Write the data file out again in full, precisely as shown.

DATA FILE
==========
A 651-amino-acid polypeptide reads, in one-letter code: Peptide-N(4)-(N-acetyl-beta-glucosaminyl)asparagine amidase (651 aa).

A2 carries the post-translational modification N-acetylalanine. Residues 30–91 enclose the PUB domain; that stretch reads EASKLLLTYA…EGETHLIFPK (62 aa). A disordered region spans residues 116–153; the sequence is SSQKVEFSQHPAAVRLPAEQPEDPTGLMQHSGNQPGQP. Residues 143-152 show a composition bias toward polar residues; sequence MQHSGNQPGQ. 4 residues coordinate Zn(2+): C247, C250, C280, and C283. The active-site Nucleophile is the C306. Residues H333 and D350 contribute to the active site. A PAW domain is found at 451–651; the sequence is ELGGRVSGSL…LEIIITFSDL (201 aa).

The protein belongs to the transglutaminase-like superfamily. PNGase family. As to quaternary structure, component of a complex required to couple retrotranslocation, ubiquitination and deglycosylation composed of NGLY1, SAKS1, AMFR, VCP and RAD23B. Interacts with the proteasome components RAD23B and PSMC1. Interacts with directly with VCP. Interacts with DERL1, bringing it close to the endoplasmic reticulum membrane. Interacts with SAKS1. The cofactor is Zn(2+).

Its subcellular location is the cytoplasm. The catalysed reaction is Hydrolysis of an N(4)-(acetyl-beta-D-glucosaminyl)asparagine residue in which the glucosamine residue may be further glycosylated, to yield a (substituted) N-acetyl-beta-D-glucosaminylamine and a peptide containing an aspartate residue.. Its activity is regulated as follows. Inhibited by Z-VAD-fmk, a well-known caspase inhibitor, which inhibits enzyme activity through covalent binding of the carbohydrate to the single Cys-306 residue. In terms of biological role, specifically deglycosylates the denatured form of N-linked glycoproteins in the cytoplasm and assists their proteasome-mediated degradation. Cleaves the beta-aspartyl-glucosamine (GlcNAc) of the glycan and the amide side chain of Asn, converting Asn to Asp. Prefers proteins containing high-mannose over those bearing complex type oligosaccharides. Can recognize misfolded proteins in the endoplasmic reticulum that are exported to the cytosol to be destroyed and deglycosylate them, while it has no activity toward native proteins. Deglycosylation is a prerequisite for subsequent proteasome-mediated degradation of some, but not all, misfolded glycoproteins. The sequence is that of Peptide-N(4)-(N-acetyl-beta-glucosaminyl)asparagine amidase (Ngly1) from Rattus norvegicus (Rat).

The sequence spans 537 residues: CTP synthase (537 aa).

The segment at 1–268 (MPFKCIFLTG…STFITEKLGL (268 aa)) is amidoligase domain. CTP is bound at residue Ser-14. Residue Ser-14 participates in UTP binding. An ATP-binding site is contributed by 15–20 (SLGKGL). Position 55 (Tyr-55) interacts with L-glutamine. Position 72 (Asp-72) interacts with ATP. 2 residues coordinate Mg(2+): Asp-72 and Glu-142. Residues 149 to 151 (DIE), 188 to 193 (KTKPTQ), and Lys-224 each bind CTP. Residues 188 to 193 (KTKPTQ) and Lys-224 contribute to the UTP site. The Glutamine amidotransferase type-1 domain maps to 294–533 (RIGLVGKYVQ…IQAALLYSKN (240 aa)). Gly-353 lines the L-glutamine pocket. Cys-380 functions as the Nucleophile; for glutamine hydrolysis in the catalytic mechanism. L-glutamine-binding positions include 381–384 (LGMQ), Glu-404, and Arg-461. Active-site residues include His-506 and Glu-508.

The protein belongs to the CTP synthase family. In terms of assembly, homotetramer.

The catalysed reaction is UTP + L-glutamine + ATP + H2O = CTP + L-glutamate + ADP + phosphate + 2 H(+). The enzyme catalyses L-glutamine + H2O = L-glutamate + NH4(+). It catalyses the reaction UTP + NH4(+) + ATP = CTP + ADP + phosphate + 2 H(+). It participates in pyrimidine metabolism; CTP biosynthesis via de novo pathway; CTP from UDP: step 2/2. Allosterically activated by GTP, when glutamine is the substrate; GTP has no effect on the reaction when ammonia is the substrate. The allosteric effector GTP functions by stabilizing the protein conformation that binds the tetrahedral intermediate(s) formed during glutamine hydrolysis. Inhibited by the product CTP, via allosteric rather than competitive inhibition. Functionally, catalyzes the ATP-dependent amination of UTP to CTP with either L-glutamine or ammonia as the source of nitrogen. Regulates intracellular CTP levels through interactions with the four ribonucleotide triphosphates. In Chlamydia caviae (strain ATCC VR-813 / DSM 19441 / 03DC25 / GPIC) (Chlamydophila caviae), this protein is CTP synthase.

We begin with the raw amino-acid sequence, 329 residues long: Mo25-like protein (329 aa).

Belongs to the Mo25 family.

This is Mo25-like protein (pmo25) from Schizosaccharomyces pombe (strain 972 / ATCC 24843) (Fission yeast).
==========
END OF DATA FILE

A 651-amino-acid polypeptide reads, in one-letter code: Peptide-N(4)-(N-acetyl-beta-glucosaminyl)asparagine amidase (651 aa).

A2 carries the post-translational modification N-acetylalanine. Residues 30–91 enclose the PUB domain; that stretch reads EASKLLLTYA…EGETHLIFPK (62 aa). A disordered region spans residues 116–153; the sequence is SSQKVEFSQHPAAVRLPAEQPEDPTGLMQHSGNQPGQP. Residues 143-152 show a composition bias toward polar residues; sequence MQHSGNQPGQ. 4 residues coordinate Zn(2+): C247, C250, C280, and C283. The active-site Nucleophile is the C306. Residues H333 and D350 contribute to the active site. A PAW domain is found at 451–651; the sequence is ELGGRVSGSL…LEIIITFSDL (201 aa).

The protein belongs to the transglutaminase-like superfamily. PNGase family. As to quaternary structure, component of a complex required to couple retrotranslocation, ubiquitination and deglycosylation composed of NGLY1, SAKS1, AMFR, VCP and RAD23B. Interacts with the proteasome components RAD23B and PSMC1. Interacts with directly with VCP. Interacts with DERL1, bringing it close to the endoplasmic reticulum membrane. Interacts with SAKS1. The cofactor is Zn(2+).

Its subcellular location is the cytoplasm. The catalysed reaction is Hydrolysis of an N(4)-(acetyl-beta-D-glucosaminyl)asparagine residue in which the glucosamine residue may be further glycosylated, to yield a (substituted) N-acetyl-beta-D-glucosaminylamine and a peptide containing an aspartate residue.. Its activity is regulated as follows. Inhibited by Z-VAD-fmk, a well-known caspase inhibitor, which inhibits enzyme activity through covalent binding of the carbohydrate to the single Cys-306 residue. In terms of biological role, specifically deglycosylates the denatured form of N-linked glycoproteins in the cytoplasm and assists their proteasome-mediated degradation. Cleaves the beta-aspartyl-glucosamine (GlcNAc) of the glycan and the amide side chain of Asn, converting Asn to Asp. Prefers proteins containing high-mannose over those bearing complex type oligosaccharides. Can recognize misfolded proteins in the endoplasmic reticulum that are exported to the cytosol to be destroyed and deglycosylate them, while it has no activity toward native proteins. Deglycosylation is a prerequisite for subsequent proteasome-mediated degradation of some, but not all, misfolded glycoproteins. The sequence is that of Peptide-N(4)-(N-acetyl-beta-glucosaminyl)asparagine amidase (Ngly1) from Rattus norvegicus (Rat).

The sequence spans 537 residues: CTP synthase (537 aa).

The segment at 1–268 (MPFKCIFLTG…STFITEKLGL (268 aa)) is amidoligase domain. CTP is bound at residue Ser-14. Residue Ser-14 participates in UTP binding. An ATP-binding site is contributed by 15–20 (SLGKGL). Position 55 (Tyr-55) interacts with L-glutamine. Position 72 (Asp-72) interacts with ATP. 2 residues coordinate Mg(2+): Asp-72 and Glu-142. Residues 149 to 151 (DIE), 188 to 193 (KTKPTQ), and Lys-224 each bind CTP. Residues 188 to 193 (KTKPTQ) and Lys-224 contribute to the UTP site. The Glutamine amidotransferase type-1 domain maps to 294–533 (RIGLVGKYVQ…IQAALLYSKN (240 aa)). Gly-353 lines the L-glutamine pocket. Cys-380 functions as the Nucleophile; for glutamine hydrolysis in the catalytic mechanism. L-glutamine-binding positions include 381–384 (LGMQ), Glu-404, and Arg-461. Active-site residues include His-506 and Glu-508.

The protein belongs to the CTP synthase family. In terms of assembly, homotetramer.

The catalysed reaction is UTP + L-glutamine + ATP + H2O = CTP + L-glutamate + ADP + phosphate + 2 H(+). The enzyme catalyses L-glutamine + H2O = L-glutamate + NH4(+). It catalyses the reaction UTP + NH4(+) + ATP = CTP + ADP + phosphate + 2 H(+). It participates in pyrimidine metabolism; CTP biosynthesis via de novo pathway; CTP from UDP: step 2/2. Allosterically activated by GTP, when glutamine is the substrate; GTP has no effect on the reaction when ammonia is the substrate. The allosteric effector GTP functions by stabilizing the protein conformation that binds the tetrahedral intermediate(s) formed during glutamine hydrolysis. Inhibited by the product CTP, via allosteric rather than competitive inhibition. Functionally, catalyzes the ATP-dependent amination of UTP to CTP with either L-glutamine or ammonia as the source of nitrogen. Regulates intracellular CTP levels through interactions with the four ribonucleotide triphosphates. In Chlamydia caviae (strain ATCC VR-813 / DSM 19441 / 03DC25 / GPIC) (Chlamydophila caviae), this protein is CTP synthase.

We begin with the raw amino-acid sequence, 329 residues long: Mo25-like protein (329 aa).

Belongs to the Mo25 family.

This is Mo25-like protein (pmo25) from Schizosaccharomyces pombe (strain 972 / ATCC 24843) (Fission yeast).